I'm impressed with the power of testimony. Between yesterday's reading (ch. 22) and today's (ch. 26, specifically) we get a couple of full accounts and a couple of partial accounts of God's work in Paul's life.
Some people worry that their "testimony," the story of how God has worked and is working in their lives, is boring. They never smoked pot or stole a Mercedes or threw mannequins stolen from JC Penney off the bridge into late-night traffic. They grew up in church, they loved their parents, and they never really knew life apart from God's activity in their lives.
First of all, that's the way it's supposed to be. Parents are supposed to raise their kids in the "fear and instruction" of the Lord. Kids are supposed to grow up and honor their parents, learning from them what it means to walk with God. Somewhere along the way, God saves them spectacularly though not "visibly" (as He did with Paul). The salvation is no less spectacular, no less a raising of a dead person to life, no less of a forgiveness of sin, no less a glorious purchase and ransom of a life. My friend Brian, who didn't grow up in a family who loved God, got to baptize his daughter the other day. Her testimony: "Well, I never really knew life apart from Jesus. Mom and Dad always made that a part of our home. Now I want to live for Him." Brian, through tears, commented how different it was from his own testimony since he came to faith in college. That's the way it's supposed to be. I'd say to those with testimonies like this to speak of God's faithfulness!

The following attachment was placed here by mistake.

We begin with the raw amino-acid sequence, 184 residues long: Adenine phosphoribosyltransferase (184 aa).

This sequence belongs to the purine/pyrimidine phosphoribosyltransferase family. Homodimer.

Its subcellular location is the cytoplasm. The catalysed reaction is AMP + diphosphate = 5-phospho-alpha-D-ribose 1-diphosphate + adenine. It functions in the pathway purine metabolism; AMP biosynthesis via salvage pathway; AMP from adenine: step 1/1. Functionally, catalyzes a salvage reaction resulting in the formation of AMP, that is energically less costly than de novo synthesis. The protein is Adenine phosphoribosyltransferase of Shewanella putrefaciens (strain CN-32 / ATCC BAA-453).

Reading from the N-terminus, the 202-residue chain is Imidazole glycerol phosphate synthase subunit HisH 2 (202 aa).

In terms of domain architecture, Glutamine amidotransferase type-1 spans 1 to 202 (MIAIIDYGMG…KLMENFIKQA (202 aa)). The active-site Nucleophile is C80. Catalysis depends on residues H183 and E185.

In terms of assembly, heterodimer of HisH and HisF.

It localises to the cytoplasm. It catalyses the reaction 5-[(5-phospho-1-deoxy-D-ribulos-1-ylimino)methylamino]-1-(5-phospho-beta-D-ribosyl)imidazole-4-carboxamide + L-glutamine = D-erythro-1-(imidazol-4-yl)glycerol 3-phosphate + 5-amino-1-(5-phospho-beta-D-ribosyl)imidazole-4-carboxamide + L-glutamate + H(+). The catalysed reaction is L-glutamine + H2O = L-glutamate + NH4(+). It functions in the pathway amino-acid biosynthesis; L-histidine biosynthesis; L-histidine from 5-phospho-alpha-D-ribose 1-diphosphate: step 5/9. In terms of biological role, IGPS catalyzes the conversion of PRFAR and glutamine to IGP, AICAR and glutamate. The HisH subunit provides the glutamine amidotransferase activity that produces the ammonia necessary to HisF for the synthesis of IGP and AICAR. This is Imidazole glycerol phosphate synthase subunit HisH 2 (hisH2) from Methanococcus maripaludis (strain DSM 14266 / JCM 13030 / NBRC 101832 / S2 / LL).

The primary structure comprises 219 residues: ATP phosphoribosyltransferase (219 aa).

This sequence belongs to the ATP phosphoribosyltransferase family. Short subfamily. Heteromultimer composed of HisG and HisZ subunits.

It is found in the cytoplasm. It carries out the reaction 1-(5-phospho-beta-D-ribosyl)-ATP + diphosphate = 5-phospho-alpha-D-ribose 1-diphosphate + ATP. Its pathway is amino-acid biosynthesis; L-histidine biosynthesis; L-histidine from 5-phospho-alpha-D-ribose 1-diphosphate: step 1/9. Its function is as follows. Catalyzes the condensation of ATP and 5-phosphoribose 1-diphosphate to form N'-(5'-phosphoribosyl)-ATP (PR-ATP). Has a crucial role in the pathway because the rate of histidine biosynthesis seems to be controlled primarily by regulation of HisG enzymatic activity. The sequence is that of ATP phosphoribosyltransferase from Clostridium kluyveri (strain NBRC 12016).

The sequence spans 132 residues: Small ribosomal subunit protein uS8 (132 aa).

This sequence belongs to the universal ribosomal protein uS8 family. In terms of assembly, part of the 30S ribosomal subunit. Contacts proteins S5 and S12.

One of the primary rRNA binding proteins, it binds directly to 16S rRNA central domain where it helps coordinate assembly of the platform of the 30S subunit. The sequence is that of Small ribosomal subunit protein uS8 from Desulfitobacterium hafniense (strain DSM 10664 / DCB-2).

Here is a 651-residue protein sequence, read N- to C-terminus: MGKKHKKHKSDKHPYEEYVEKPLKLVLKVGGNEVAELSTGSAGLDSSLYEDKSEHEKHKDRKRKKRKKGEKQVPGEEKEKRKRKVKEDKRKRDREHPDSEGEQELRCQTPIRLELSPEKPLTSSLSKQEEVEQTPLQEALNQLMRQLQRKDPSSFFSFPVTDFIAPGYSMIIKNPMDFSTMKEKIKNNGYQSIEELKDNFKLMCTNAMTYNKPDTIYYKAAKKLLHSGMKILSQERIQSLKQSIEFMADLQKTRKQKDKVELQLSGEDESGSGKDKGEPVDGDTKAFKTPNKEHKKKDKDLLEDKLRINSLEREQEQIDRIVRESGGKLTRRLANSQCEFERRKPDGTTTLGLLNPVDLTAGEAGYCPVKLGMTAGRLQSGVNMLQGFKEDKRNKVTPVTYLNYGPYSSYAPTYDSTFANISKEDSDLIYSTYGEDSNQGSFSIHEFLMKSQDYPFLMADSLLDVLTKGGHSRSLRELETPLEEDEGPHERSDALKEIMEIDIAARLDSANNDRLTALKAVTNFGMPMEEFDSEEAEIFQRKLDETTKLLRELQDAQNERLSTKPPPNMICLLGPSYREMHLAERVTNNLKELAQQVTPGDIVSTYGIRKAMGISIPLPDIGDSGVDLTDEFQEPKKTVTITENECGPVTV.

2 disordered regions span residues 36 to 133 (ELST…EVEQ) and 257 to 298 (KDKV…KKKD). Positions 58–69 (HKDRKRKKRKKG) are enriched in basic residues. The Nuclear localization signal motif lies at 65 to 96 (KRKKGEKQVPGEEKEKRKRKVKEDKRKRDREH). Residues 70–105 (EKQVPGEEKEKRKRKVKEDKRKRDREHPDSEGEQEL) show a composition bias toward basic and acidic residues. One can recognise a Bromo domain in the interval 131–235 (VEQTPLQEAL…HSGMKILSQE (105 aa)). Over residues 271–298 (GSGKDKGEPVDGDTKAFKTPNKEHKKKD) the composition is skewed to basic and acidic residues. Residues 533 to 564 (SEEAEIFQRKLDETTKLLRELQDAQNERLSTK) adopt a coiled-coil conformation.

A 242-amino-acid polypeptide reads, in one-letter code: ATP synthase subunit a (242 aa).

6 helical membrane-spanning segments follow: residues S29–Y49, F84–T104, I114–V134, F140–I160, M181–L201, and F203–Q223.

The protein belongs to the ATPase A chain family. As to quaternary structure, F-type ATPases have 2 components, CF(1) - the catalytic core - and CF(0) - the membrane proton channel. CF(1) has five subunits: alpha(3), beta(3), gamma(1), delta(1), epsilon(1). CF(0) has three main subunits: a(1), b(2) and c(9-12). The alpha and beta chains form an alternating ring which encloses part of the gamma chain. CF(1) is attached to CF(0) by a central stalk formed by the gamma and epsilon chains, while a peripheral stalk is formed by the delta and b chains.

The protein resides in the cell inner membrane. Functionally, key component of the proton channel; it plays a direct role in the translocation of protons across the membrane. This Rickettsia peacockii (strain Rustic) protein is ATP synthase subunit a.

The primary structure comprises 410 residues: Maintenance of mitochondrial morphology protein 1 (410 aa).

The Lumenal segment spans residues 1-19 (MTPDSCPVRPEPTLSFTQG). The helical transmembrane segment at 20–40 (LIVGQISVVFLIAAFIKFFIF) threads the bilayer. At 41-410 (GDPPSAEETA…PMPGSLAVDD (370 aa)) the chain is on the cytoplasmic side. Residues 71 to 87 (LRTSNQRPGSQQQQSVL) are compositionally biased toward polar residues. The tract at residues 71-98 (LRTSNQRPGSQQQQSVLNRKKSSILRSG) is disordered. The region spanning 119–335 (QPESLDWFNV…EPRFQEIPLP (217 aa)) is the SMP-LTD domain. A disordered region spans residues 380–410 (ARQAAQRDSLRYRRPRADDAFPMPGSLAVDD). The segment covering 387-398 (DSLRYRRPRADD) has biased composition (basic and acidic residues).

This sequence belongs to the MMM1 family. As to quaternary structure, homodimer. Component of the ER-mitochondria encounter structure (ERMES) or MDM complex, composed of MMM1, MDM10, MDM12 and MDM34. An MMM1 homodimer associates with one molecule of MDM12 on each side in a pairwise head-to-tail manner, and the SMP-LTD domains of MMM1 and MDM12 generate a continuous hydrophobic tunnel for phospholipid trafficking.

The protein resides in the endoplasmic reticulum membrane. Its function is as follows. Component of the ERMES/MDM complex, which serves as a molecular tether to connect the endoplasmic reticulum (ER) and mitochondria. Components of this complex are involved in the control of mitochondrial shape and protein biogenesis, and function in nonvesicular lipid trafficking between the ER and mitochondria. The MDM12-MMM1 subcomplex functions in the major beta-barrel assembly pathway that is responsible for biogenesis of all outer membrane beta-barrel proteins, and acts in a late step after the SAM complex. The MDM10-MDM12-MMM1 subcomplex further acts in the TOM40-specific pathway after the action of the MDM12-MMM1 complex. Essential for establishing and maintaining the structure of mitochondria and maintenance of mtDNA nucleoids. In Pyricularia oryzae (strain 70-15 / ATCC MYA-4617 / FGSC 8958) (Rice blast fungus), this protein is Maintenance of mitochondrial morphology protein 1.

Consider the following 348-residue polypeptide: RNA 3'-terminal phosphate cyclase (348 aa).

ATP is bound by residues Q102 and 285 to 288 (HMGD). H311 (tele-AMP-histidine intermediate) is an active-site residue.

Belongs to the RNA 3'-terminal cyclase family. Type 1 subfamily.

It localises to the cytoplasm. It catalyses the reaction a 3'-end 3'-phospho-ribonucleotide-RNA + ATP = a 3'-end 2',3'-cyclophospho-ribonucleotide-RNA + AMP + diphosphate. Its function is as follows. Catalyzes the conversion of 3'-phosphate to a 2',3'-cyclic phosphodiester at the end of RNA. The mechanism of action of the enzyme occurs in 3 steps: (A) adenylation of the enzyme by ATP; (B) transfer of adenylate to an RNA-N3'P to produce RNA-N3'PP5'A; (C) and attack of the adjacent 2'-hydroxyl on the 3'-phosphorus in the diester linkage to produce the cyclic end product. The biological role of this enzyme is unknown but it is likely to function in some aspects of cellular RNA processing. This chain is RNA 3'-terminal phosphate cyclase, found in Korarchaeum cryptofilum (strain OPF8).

But second, it's not always that way. Our lives are wrecks apart from God and the restraining influence of parents and other authorities. Some have proven that and done so in spades. To them, I encourage you to speak of life's emptiness and God's willingness to love you and fill you.
Either way, speak up. The world needs to hear.
But that's just me thinking thoughts...